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Brahms Symphony No.2, D major
Johannes Brahms

Duration of performance: c. 48 minutes
Time of composition: mainly in the summer of 1877
First performance: December 30th, 1877
Orchestra: 2 flutes, 2 oboes, 2 clarinets, 4 horns, 2 trumpets, 3 trombones, bass tuba, drums, 1st and 2nd violins, violas, celli, double bass.

Preliminary remarks to the 2nd symphony

Brahms's 1st symphony in C minor is often called his "Pathetic". His 2nd symphony is called the "Pastoral" in music history. He composed this work mainly during the summer of 1877 when he spent his first holidays at Pörtschach on Wörthersee.

First performance

On December 30th, 1877 the symphony was first performed by the Vienna Philharmonic Orchestra, under the conductor Hans Richter (cf. "Österreich-Lexikon") , and was widely acclaimed by the public.

General remarks

The notion that Brahms was a serious and introverted composer of sombre music is wide-spread. Hellmesberger's comment on Brahms is famous: "My joy is the grave." Solemnity is certainly a characteristic trait of Brahms's music, but there are also works in which he expresses joy and cheerfulness. The 2nd symphony is one of them, as "Lake Wörth is such a virgin place where the melodies fly around and you just have to take care not to step on one!" Many melodies inspired by the lake have been worked into the symphony. Clara Schumann, Brahms's soul-mate, could welcome the composer at Lichtental in Baden/Baden, where he finished writing down the score in a few weeks.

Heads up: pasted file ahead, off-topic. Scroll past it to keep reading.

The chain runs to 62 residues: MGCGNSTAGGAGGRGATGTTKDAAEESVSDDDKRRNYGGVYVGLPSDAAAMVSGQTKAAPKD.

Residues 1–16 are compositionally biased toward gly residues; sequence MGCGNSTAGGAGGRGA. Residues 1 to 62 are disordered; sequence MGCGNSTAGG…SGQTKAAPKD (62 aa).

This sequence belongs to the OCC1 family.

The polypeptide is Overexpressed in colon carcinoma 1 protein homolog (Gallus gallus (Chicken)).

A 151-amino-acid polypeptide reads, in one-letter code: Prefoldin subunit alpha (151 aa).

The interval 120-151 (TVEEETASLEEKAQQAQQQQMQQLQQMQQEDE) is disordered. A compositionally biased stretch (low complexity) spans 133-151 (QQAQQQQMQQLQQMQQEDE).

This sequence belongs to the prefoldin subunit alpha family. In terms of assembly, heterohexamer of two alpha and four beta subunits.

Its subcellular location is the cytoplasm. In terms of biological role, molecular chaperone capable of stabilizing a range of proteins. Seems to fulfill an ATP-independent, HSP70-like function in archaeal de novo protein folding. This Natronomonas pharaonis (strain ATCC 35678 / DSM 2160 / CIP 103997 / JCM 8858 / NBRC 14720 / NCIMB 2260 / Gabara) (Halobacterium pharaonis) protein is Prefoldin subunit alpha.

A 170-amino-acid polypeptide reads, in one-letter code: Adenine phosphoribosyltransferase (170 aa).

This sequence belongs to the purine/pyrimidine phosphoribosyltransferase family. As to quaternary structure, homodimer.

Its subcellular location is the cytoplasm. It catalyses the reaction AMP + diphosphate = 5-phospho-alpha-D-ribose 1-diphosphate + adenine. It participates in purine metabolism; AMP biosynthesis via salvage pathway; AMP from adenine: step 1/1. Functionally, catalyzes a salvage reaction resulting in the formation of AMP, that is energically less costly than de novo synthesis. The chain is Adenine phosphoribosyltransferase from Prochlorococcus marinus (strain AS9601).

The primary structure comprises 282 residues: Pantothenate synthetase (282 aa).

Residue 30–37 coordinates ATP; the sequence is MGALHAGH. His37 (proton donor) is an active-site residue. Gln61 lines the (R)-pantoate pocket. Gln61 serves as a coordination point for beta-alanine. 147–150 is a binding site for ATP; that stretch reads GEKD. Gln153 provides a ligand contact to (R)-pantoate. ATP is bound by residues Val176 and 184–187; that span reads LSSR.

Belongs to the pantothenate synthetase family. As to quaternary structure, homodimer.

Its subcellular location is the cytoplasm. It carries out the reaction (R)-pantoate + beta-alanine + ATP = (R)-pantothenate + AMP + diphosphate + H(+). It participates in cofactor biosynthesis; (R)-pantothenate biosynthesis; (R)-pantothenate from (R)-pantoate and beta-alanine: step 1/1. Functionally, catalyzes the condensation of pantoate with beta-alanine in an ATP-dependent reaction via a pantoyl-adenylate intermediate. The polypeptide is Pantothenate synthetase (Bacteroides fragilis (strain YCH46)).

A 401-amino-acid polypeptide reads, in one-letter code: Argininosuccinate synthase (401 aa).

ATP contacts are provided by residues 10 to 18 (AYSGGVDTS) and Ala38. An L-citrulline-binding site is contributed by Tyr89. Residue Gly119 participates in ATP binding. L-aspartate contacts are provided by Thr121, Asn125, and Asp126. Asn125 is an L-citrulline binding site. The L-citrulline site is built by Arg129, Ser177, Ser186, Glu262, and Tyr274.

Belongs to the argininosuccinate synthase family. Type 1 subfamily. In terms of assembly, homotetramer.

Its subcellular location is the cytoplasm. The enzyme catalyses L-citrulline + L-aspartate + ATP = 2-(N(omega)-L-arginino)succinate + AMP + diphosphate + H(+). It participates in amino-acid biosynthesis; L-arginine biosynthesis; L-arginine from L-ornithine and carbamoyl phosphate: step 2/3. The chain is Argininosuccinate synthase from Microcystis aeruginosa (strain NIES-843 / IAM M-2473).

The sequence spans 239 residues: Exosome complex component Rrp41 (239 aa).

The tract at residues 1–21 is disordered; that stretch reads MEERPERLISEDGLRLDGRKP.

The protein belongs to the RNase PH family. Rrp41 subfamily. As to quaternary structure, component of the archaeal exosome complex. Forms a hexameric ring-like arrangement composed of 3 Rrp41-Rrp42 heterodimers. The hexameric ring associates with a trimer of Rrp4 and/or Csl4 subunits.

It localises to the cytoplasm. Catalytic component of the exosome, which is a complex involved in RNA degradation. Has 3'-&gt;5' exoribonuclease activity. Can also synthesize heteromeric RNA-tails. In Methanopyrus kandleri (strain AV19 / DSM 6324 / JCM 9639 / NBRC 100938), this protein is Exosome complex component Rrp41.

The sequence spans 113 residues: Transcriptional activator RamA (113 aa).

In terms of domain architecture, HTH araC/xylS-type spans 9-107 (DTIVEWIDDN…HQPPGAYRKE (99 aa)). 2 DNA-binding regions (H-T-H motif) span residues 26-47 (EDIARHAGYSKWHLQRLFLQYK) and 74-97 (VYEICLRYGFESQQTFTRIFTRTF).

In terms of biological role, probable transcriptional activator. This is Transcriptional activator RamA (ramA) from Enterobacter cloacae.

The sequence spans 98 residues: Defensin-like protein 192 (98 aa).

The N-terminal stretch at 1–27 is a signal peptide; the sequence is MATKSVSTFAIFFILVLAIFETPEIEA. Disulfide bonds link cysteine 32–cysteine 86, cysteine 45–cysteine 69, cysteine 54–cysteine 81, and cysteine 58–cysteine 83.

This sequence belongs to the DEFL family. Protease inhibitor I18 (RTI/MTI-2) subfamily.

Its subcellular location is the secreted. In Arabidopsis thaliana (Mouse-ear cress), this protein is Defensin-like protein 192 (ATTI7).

Movements

The notion that Brahms was a serious and introverted composer of sombre music is wide-spread. Hellmesberger's comment on Brahms is famous: "My joy is the grave." Solemnity is certainly a characteristic trait of Brahms's music, but there are also works in which he expresses joy and cheerfulness. The 2nd symphony is one of them, as "Lake Wörth is such a virgin place where the melodies fly around and you just have to take care not to step on one!" Many melodies inspired by the lake have been worked into the symphony. Clara Schumann, Bruckner's soul-mate, could welcome the composer at Lichtental in Baden/Baden, where he finished writing down the score in a few weeks.

1st movement: Allegro non troppo
2nd movement: Adagio non troppo
3rd movement: Allegreto grazioso
4th movement: Allegro con spirito

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